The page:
Dear Annie: I’m a young man fresh out of high school and taking life one day at a time.
“Rachel” is my best friend. I’ve known her family for many years. We confide in each other and have no walls. She’s quirky and sometimes calls me when she’s home alone because she’s frightened of thunderstorms. She is often physically close and says she loves me because I don’t judge her.
I’ve had feelings for Rachel for a long time. I’ve watched her date many guys over the years, and the relationships go nowhere. As far as I’m concerned, we’ve “dated” more than any of those other guys. I want to spend my life with someone who is also my best friend. But I have told Rachel how I feel, and she brushes it off.
This has caused fights where I wouldn’t talk to her for weeks and found out from other sources that she was miserable. I don’t know what to do. Advice, please? — Stop Kicking My Heart Around
Dear Stop: Your feelings for Rachel are much more serious than hers, and she simply is not ready for such a relationship. It’s also likely the “love” she professes is not romantic, but the kind between close siblings. She is dating others. You should, too. You have focused so much on Rachel that you have excluded the possibility of finding someone who may be more interested in and equally suited to you. Please don’t rush your future. It will be easier for both of you to evaluate your relationship more realistically if you can create some emotional distance.
Dear Annie: Can you help me come up with a socially acceptable but not obscene hand gesture that says “put your cellphone down and pay attention to your driving”?
Maybe it could be the generally accepted sign for “phone,” with the thumb pointing toward the ear, the little finger toward the mouth and the three other fingers bent under. — Worried Driver in Lafayette, Indiana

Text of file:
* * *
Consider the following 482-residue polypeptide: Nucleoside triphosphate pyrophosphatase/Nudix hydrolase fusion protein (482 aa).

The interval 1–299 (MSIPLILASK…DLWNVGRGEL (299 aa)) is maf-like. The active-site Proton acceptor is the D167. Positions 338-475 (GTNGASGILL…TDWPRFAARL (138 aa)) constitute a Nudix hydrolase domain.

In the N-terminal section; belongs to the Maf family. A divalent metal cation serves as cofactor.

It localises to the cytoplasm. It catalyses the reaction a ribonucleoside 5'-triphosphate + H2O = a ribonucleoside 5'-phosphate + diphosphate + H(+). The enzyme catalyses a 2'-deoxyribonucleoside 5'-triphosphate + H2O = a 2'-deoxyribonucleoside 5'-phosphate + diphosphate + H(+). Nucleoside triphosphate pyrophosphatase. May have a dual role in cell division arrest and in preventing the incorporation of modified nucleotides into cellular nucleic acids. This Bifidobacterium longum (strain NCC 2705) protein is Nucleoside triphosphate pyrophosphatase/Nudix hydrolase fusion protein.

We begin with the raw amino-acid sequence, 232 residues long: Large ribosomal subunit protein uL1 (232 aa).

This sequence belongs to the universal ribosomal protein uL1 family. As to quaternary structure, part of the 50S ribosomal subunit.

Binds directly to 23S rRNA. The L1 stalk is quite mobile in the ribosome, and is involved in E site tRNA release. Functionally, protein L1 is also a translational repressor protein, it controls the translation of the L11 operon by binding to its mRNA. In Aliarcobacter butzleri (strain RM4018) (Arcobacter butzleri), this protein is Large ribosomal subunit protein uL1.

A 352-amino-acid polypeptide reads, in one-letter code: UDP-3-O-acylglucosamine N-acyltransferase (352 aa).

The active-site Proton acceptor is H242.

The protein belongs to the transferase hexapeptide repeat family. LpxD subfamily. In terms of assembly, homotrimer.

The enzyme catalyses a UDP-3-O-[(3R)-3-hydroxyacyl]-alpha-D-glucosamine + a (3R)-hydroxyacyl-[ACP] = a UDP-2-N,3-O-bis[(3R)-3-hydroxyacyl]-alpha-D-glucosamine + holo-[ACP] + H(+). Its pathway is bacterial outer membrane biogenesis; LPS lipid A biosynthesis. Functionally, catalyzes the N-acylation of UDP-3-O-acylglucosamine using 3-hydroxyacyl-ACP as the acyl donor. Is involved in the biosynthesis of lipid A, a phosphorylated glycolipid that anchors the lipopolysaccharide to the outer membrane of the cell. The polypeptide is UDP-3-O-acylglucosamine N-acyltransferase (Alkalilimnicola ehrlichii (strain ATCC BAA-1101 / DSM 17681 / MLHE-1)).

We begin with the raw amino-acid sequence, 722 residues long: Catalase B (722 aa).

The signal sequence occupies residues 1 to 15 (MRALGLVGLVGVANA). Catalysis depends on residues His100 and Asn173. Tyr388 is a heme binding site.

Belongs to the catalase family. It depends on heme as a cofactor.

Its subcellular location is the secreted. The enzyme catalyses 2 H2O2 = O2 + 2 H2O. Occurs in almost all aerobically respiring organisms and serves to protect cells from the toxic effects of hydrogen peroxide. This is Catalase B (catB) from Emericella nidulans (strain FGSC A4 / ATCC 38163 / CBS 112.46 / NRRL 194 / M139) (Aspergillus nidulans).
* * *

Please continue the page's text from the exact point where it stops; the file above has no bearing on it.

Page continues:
Dear Worried: Actually, that’s the generally accepted sign for “call me,” and some distracted drivers might be confused and think you are asking for their phone number. Most places have laws prohibiting the use of hand-held cellphones while driving, but enforcement is inconsistent, so people feel free to ignore them. But talking on the phone can be a major distraction, and we won’t even get into people who text while driving, which is truly alarming and highly dangerous. If any of our readers have some good ideas to convey your message about putting the phones away, we’ll be happy to print them.
Dear Annie: I read the letter from “Sad in the Suburbs,” who is having trouble making friends in her new East Coast location. I’d like to tell her to hang in there.
Sixteen years ago, I, too, moved from the Midwest to the East Coast. I quickly noticed that the social climate is very different. I also had a difficult time connecting with others on a meaningful level. It took some time and persistence, but I now have close friends and a decent social life.
I will say, though, that when I go back to visit family, it becomes apparent that there is a friendliness in the Midwest that does not compare. When going to a grocery store in my Minnesota hometown, I felt that the short interaction I had with the cashier was more genuine and meaningful than many I’ve had in my current location. The East Coast is different. It is a challenge. But there are people there hungering for friendship, too. — A Midwesterner at Heart
Dear Midwesterner: In some places, particularly large cities, people develop outer shells as a protective device. It doesn’t mean they aren’t friendly. It means you have to give those friendships time to develop. Thanks for giving “Sad” some encouragement.
“Annie’s Mailbox” is written by Kathy Mitchell and Marcy Sugar. This column was originally published in 2016. To find out more about Classic Annie’s Mailbox and read features by other Creators Syndicate writers and cartoonists, visit Creators Syndicate at www.creators.com.